From suicidal thoughts to big life-dreams.
- 2023-02-22 13:23:19
When Teddy* (not her real name) was raped by a man she has befriended in 2017, she got pregnant. Her family and the neighborhood could barely accept her. It haunted her so deep that she contemplated committing suicide.
“When my family members knew that I was pregnant they all rejected me. Everyone at home was rude and disrespectful to me. They would later chase me from home. That’s when I thought about taking my life,” Teddy recalls.
After being chased from home, Teddy went to stay with a friend. She says her friend suggested to abort and Teddy was categorically opposed to the idea. She instead wanted to kill herself. She remembers battling thoughts of worthlessness and attaching no value to her body which she considered soiled. This is why at some point she attempted suicide.
Her friend, a lady who was 4-years older, advised her to report the case to the Police, where she heard about Isange One Stop Centre, a holistic approach to support the victims of sexual and Gender-based violence in Rwanda.
“When I arrived at Isange One Stop Centre, the officer helped me a lot. They linked me with a psychologist and promised to coordinate efforts to bring my aggressor to court,” she remembers. Teddy says that when she went to meet the psychologist for her therapy session, she found out that most victims of sexual violence go through what she was going through, but she was counseled to stick on life.
Researchers have found that more than a third of women rape survivors have contemplated suicide at some point after their assault, and 13 percent have attempted suicide. Sadly, survivors of sexual assault can face a much higher risk of suicidal feelings.
“Few weeks I received a call from someone who said they worked with RICH and that they wanted to meet with me. When we met, they told me that there’s a project that was dedicated to help people in my situation.” Teddy says.
“This group of teen mothers was trained benefited from the project dubbed “Claiming Sexual and Reproductive Health Rights in Rwanda” funded by the Scottish Government through Oxfam in Rwanda, that seek to address gender based violence related cases through increasing awareness for positive change in social behaviours, attitudes and norms, building the capacity of Isange One Stop Centers (IOSC) for high quality services through increased linkages with community and follow-up of GBV victims and empowering GBV victims for economic resilience and reduction of GBV incidence”. Says Eraste Ntihemuka, the CSRHR Project officer at RICH.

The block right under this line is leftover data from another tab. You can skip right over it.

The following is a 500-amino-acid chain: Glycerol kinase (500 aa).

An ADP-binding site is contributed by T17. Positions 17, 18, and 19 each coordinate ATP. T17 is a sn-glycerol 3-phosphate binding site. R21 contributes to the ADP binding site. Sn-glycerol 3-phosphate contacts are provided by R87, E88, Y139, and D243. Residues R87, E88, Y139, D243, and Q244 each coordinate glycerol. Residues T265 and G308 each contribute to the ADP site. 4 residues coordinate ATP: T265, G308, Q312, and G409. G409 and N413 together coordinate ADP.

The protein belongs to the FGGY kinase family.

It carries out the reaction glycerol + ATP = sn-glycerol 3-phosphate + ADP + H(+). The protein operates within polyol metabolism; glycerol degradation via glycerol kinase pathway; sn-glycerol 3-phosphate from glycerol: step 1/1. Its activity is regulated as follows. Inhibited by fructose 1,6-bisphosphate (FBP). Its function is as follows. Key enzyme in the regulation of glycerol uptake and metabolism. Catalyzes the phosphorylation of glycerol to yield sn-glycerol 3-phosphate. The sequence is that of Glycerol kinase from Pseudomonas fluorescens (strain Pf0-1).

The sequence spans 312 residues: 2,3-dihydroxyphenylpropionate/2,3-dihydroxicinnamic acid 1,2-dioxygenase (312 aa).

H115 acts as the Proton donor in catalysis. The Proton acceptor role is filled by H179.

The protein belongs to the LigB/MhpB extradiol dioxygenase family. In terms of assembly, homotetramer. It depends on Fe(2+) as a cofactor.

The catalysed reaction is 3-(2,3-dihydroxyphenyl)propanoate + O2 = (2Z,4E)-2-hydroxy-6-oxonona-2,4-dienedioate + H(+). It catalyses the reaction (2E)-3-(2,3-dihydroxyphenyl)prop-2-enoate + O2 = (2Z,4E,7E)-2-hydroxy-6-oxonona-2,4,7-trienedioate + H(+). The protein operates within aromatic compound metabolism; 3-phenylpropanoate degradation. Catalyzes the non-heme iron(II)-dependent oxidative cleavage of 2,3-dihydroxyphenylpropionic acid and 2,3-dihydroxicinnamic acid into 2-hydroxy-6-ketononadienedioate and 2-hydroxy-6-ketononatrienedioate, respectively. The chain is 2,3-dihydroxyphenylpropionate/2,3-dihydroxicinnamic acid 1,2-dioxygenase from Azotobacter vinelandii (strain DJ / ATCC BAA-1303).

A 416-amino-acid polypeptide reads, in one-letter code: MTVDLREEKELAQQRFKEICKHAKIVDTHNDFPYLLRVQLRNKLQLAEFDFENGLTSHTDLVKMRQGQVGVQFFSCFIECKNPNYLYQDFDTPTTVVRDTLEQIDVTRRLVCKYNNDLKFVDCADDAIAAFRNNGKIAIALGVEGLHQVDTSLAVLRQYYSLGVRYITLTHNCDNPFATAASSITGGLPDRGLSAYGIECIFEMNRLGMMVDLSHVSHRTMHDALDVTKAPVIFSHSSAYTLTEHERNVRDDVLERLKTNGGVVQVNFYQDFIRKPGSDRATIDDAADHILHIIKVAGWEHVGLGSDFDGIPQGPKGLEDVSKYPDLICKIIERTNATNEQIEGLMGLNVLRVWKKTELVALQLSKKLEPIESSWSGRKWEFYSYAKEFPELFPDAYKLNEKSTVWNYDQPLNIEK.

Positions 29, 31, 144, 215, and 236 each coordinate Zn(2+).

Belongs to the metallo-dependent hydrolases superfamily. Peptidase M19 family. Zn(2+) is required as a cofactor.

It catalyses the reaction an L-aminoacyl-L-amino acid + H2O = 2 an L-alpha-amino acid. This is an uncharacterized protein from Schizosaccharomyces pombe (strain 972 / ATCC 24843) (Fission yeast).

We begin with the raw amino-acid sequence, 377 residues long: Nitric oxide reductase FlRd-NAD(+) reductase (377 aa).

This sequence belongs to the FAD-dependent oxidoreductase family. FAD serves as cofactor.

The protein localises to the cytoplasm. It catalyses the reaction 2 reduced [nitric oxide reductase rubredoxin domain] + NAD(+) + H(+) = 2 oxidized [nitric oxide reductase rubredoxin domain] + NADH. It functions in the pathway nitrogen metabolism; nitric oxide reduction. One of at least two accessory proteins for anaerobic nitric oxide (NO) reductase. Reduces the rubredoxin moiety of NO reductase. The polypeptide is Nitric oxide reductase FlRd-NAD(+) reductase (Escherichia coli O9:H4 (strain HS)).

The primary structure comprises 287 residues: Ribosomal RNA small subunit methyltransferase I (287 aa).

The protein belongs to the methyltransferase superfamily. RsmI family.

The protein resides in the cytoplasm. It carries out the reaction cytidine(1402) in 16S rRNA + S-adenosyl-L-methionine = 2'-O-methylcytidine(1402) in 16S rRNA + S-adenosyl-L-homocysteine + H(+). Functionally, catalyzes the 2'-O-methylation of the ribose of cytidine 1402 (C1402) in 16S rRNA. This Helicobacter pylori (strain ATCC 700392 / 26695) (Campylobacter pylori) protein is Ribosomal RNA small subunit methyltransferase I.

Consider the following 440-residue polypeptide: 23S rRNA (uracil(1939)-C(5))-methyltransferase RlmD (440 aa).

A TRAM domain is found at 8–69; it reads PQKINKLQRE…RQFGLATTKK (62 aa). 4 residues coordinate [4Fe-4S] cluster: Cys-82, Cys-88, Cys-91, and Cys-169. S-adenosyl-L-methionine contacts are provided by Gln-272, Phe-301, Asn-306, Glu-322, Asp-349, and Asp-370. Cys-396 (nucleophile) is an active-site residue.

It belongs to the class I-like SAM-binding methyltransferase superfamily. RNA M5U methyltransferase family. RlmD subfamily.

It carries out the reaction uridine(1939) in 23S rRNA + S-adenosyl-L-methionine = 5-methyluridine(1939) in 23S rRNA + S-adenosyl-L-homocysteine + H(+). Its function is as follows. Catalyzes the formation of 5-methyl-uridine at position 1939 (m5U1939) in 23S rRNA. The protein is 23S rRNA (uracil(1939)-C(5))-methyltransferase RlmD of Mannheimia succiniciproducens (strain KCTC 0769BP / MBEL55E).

Through the project, Teddy and the other victims were equipped with skills and knowledge in areas of reproductive health, business and entrepreneurship and mindset change to overcome the trauma.
“First of all, I thank Oxfam and RICH for the opportunity to meet other young girls like me who accompanied me and helped me to realize I wasn’t alone in my situation,” Teddy says. “This made me regain confidence and the whole course training recreated a stronger me who was then transformed and ready to live again,” she adds.
Upon completion of the training, Teddy and the other teenage mothers were given a training kit comprised of a sewing machine, table, ruler, needles, tape measure, scissors, etc…).
Chatting with Teddy, the results of the impact evaluation point to a change in her expectations, thanks to a strengthening effort of her socio-emotional abilities. She has greater self-esteem, improved abilities to plan and take control of her future.
“I don’t want the person who did it to me to feel victorious. I transformed from the person who wanted to commit suicide to a new me. Now with the gained skills and confidence, I am committed to do whatever it takes to succeed. I’ll make life better for me and for my daughter,” says Teddy.
“There was time I couldn’t stand to speak; I was feeling hopeless and worthless. Sometimes I would find myself crying for no reason. But now thanks to this project. I’ve regained hope for life, and I’ll work to live better and better.”
Claiming Social Reproductive Health in Rwanda (CSRHR), is a 4.5-year project aimed at creating awareness at local and national levels on GBV prevention and response, strengthening the capacities of Isange One Stop Centers for high quality provision of sexual and reproductive health services as well as empowering SGBV victims economically. The CSRHR project is implemented by the Rwanda Interfaith Council on Health (RICH) with the funding from the Scottish Government through OXFAM.